When they went back to Bethlehem, Naomi decided to help the girl (and herself as well) by setting up a match between Ruth and a rich young landowner. Ruth had the good sense to listen to Naomi's advice, and the love story has a happy ending - it illustrates the triumph of courage and loyalty over adverse circumstances. She has special significance for Christians: In the gospel of Matthew, four women were included in the genealogy of Jesus (Matthew 1:2-17), and Ruth was one of the four.
Try to recognize good advice when you hear it.


'Then one of the leaders of the synagogue named Jairus came and, when he saw Jesus, fell at his feet and begged him repeatedly "My little daughter is at the point of death. Come and lay your hands on her, so that she may be made well, and live." So he went with him.........
While Jesus was still speaking, some people came from the leader's house to say "Your daughter is dead. Why trouble the teacher any further?" But overhearing what they said, Jesus said to the leader of the synagogue "Do not fear, only believe."
He allowed no one to follow him except Peter, James and John, the brother of James.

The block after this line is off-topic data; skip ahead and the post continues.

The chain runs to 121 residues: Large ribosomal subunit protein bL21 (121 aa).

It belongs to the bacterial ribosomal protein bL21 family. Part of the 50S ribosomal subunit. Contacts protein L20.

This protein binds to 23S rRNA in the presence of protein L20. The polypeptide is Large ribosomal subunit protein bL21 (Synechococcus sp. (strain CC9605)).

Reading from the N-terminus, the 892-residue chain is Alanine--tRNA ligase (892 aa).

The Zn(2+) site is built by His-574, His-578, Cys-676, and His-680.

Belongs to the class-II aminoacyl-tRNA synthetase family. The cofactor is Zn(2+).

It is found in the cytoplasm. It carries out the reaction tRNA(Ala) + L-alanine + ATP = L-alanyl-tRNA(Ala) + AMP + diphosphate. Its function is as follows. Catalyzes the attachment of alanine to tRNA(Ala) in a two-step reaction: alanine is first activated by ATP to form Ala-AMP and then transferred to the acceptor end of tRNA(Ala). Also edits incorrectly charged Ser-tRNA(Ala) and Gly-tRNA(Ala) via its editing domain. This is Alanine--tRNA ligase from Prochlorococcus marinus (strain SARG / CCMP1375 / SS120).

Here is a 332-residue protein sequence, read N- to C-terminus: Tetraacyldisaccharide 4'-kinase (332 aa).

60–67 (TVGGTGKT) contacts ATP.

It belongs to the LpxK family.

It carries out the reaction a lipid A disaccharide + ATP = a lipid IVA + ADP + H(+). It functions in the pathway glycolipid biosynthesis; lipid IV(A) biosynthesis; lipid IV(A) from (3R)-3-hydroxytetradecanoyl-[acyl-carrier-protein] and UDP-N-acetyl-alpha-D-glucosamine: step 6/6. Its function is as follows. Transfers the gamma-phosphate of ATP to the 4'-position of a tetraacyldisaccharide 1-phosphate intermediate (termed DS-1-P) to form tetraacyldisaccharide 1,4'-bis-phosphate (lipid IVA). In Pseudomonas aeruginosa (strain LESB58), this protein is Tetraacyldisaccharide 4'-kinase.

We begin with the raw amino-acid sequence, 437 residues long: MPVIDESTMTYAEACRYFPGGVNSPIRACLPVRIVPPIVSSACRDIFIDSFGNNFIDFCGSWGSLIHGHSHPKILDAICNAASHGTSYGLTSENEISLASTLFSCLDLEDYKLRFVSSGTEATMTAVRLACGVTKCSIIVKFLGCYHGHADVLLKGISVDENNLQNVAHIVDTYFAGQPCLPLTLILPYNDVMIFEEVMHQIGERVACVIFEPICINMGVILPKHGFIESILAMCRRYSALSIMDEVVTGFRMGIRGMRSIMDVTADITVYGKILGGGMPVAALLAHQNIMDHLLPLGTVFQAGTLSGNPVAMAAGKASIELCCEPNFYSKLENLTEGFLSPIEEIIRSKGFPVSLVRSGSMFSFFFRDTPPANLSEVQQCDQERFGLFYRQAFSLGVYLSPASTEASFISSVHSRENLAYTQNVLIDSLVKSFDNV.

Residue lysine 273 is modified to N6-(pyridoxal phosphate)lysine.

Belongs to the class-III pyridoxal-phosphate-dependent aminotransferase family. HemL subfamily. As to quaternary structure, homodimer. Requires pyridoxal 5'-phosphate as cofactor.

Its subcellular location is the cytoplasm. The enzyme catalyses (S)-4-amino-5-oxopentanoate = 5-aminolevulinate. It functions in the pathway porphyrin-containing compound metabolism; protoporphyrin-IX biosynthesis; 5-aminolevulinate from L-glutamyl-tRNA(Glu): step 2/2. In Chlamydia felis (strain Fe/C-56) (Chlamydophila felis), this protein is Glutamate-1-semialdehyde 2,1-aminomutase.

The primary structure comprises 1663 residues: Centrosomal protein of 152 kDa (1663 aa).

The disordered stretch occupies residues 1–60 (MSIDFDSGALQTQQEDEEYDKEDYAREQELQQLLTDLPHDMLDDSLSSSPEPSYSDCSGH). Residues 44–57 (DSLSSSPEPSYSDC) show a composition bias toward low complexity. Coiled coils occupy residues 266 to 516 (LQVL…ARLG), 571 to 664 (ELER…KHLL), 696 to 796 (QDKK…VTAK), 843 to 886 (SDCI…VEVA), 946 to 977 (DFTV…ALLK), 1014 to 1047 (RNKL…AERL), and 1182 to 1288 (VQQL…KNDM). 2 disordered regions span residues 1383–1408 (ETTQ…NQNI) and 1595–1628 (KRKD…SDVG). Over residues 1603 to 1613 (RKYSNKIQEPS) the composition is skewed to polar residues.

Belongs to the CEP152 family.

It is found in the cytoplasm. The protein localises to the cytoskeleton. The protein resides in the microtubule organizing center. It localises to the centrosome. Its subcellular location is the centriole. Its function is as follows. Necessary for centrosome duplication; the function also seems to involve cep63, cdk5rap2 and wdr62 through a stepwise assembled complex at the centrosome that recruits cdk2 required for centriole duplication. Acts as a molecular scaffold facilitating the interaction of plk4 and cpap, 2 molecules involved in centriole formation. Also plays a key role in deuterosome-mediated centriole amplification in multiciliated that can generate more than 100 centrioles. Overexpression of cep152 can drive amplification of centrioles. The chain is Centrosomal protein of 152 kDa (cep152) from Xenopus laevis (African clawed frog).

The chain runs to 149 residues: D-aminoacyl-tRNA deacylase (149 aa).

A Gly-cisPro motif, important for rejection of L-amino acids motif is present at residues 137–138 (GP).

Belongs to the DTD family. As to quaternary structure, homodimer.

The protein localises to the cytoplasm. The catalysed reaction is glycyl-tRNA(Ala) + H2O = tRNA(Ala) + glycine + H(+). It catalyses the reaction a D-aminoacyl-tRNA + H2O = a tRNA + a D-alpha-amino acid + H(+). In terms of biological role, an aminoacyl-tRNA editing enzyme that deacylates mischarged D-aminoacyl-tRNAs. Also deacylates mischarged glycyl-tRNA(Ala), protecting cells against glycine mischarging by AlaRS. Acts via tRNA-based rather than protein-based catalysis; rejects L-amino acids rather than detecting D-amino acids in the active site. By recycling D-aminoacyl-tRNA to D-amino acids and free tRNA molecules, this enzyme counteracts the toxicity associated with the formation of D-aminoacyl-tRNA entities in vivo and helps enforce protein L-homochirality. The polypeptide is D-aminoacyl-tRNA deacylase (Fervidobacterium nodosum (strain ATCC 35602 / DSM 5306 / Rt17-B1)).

When they came to the house of the leader of the synagogue, he saw a commotion, people weeping and wailing loudly. When he had entered, he said to them "Why do you make a commotion and weep? The child is not dead but sleeping." And they laughed at him.
Then he put them all outside, and took the child's father and mother and those who were with him, and went in where the child was.
He took her by the hand and said to her "Talitha cum" which means, "Little girl, get up!"
And immediately the girl got up and began to walk about (she was twelve years of age). At this they were overcome with amazement. He told them to give her something to eat.'
Mark 5:22-43

Whenever you look up a Commentary on this miracle, the writer describes Jesus and Jairus, but hardly ever mentions the young girl in the story. And yet surely this must have been the most extraordinary experience for her. She was dead, and then she was alive again.
The story encourages us to think about our own state of spiritual health - are we as good as dead in our hearts? Dead without even realizing we are dead? Do we need the message of Jesus to restore us to life? Does Jesus extend the gift of life to us, as he did to this girl?
The final sentence in the story shows a side of Jesus that is usually ignored - his good common sense. Even in the midst of the hullabaloo this miracle must have caused, Jesus still recognized that the now-healthy girl wass probably hungry, and needed something to eat.